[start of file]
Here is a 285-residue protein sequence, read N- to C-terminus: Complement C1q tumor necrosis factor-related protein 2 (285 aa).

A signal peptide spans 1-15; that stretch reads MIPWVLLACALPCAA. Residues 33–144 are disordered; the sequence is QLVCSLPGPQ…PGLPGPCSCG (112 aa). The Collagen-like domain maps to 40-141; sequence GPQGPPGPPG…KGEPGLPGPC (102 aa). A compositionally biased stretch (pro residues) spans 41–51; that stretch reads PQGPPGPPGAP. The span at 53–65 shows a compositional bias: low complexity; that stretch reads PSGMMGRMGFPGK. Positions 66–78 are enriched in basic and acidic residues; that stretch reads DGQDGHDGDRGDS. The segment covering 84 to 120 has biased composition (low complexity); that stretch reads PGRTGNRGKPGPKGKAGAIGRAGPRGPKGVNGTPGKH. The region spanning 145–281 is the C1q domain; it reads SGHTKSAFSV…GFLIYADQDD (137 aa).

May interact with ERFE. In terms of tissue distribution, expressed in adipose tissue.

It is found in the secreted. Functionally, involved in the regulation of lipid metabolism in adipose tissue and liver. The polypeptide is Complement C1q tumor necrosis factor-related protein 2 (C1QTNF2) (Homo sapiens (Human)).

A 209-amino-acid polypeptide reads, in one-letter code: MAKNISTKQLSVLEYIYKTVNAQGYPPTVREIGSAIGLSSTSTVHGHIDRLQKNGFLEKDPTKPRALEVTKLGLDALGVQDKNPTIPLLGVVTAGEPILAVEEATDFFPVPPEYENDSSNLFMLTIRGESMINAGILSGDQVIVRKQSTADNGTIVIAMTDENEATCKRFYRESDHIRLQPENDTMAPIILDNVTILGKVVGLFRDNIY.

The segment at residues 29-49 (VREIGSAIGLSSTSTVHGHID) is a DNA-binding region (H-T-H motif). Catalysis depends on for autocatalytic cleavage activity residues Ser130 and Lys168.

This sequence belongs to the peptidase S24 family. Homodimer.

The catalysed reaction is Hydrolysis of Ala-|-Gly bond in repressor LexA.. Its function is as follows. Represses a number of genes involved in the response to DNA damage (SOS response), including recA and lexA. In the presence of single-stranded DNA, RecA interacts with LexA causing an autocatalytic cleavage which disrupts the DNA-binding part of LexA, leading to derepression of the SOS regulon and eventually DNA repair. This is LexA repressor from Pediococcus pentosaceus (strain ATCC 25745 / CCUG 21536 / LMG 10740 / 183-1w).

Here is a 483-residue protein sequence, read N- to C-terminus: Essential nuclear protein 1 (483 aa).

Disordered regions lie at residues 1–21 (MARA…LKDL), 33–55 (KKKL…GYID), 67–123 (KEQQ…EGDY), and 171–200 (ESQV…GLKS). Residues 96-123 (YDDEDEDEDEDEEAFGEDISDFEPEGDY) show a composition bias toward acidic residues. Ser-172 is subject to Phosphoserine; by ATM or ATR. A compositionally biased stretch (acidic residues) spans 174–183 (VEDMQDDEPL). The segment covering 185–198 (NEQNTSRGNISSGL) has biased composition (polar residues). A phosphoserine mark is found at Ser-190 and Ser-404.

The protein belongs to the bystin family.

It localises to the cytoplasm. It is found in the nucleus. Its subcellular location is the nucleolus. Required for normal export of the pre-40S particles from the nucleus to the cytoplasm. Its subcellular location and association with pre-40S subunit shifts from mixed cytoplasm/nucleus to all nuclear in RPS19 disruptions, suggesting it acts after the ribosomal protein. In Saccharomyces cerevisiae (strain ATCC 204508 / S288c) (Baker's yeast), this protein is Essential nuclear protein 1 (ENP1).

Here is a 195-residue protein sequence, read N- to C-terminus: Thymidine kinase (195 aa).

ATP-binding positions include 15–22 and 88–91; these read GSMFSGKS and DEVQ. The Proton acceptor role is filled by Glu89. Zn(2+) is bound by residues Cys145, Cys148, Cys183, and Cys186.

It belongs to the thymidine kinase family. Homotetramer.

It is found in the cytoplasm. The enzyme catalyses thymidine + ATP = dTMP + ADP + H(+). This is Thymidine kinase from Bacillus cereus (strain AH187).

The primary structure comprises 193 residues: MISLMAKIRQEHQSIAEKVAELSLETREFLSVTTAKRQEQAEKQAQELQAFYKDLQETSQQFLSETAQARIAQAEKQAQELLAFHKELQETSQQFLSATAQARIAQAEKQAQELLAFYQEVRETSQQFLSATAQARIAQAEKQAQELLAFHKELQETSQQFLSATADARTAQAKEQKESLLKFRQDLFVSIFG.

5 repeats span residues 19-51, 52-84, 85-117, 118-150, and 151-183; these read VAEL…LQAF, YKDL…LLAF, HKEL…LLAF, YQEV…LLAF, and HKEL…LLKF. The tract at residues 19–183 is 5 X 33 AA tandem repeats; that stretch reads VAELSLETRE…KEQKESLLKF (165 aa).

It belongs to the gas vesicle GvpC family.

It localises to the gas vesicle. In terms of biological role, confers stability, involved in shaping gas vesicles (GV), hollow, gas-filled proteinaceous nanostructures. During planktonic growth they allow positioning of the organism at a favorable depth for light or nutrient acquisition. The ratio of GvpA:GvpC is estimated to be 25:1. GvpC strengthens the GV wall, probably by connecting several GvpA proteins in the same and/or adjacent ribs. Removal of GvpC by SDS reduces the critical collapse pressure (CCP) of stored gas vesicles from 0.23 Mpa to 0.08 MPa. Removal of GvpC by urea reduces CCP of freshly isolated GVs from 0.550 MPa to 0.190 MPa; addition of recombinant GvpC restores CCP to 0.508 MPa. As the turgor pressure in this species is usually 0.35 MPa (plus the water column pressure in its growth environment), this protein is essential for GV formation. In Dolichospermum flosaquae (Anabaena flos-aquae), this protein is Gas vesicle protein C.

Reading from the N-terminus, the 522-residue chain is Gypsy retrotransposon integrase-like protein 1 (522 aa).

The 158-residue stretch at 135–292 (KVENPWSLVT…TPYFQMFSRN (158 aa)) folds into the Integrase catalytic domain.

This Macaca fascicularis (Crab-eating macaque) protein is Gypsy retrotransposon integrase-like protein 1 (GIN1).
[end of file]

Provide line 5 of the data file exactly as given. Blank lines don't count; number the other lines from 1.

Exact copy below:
A 209-amino-acid polypeptide reads, in one-letter code: MAKNISTKQLSVLEYIYKTVNAQGYPPTVREIGSAIGLSSTSTVHGHIDRLQKNGFLEKDPTKPRALEVTKLGLDALGVQDKNPTIPLLGVVTAGEPILAVEEATDFFPVPPEYENDSSNLFMLTIRGESMINAGILSGDQVIVRKQSTADNGTIVIAMTDENEATCKRFYRESDHIRLQPENDTMAPIILDNVTILGKVVGLFRDNIY.